Jan 16, 2018

Congressman wants answers about chip security flaws

Illustration: Rebecca Zisser / Axios

The outcry over two chip vulnerabilities has reached Capitol Hill. Rep. Jerry McNerney, a California Democrat, wants major processor makers Intel, AMD and Arm to provide a briefing on the Spectre and Meltdown flaws that have received widespread attention.

What he said: “I am looking to better understand the nature of these critical vulnerabilities, the danger they pose to consumers, and what steps your companies plan to take to protect consumers,” McNerney said in a letter to the firms’ chief executives.

Yes, but: So far, McNerney is the only lawmaker to formally ask questions about the chip security flaws, so it isn't necessarily indicative of broader congressional concern.

Go deeper: Axios’ Ina Fried explains everything you need to know about the two bugs.

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Tech can't remember what to do in a down market

Illustration: Rebecca Zisser/Axios

Wall Street's two-day-old coronavirus crash is a wakeup alarm for Silicon Valley.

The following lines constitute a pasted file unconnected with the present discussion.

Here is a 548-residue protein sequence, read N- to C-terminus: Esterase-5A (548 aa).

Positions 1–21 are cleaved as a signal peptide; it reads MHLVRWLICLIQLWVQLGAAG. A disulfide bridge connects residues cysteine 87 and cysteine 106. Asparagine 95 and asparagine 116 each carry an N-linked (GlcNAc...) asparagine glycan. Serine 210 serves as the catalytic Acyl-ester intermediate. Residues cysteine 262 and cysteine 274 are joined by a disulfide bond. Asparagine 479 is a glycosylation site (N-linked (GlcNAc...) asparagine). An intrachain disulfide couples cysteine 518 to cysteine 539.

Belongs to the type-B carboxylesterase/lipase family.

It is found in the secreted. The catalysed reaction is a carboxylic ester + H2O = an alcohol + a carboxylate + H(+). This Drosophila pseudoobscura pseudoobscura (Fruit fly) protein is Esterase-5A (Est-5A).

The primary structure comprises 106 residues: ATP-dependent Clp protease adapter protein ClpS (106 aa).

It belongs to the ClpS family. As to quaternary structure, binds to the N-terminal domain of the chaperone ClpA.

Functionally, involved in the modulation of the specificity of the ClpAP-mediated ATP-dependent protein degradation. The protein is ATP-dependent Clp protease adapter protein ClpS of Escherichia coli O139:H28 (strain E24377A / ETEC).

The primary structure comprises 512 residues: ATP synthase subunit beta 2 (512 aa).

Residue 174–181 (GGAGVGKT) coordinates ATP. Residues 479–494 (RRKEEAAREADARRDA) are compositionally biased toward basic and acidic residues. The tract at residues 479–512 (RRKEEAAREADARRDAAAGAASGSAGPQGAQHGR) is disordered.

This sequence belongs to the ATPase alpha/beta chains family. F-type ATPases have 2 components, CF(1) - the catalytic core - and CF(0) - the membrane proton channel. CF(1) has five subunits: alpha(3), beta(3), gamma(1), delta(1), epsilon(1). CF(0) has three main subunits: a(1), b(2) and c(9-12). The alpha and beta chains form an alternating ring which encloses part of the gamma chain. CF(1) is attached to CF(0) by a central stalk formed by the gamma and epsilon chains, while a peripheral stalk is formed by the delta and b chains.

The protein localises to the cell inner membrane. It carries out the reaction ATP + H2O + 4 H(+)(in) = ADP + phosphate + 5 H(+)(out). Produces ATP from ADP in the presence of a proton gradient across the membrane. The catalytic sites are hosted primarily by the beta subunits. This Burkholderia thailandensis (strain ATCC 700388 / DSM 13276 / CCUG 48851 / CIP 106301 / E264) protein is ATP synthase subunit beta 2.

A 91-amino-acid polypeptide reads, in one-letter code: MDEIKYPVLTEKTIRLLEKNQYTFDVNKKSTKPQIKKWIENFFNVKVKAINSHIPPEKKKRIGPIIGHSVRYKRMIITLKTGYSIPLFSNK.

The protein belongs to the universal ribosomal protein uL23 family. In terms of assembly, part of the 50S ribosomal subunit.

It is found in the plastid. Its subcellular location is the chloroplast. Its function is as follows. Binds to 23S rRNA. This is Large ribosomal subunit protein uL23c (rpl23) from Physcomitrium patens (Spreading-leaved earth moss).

The big picture: Tech has been booming for so long the industry barely remembers what a down market feels like — and most companies are ill-prepared for one.

Brace yourself for a coronavirus outbreak

Illustration: Aïda Amer/Axios

Public-health officials’ warnings about the coronavirus are sounding increasingly urgent, with one top CDC official asking the public yesterday "to prepare for the expectation that this might be bad."

Reality check: Other administration officials, including President Trump himself, were more subdued in their assessments. But underneath those tonal differences, the reality of the coronavirus is the same: It spreads quickly, and has already spread to many countries, making it likely to start spreading here, too.

Go deeperArrow56 mins ago - Health

Exclusive: Pro-Trump group plans post-Super Tuesday blitz on Democrats

Democratic presidential hopefuls take the debate stage in South Carolina. Photo: Logan Cyrus/AFP via Getty Images

Pro-Trump super PAC America First Action is preparing to unleash a series of targeted, swing-state attacks on the Democrats most likely to face President Trump after Super Tuesday, people familiar with the group's plans tell me in an exclusive preview of its strategy.

The state of play: The group has been tracking favorable/unfavorable ratings in Florida, Georgia, Michigan, North Carolina, Ohio and Pennsylvania for 2020 candidates Joe Biden, Bernie Sanders, Elizabeth Warren, Pete Buttigieg and Michael Bloomberg — under the theory that if Trump wins each of these six states he would win re-election.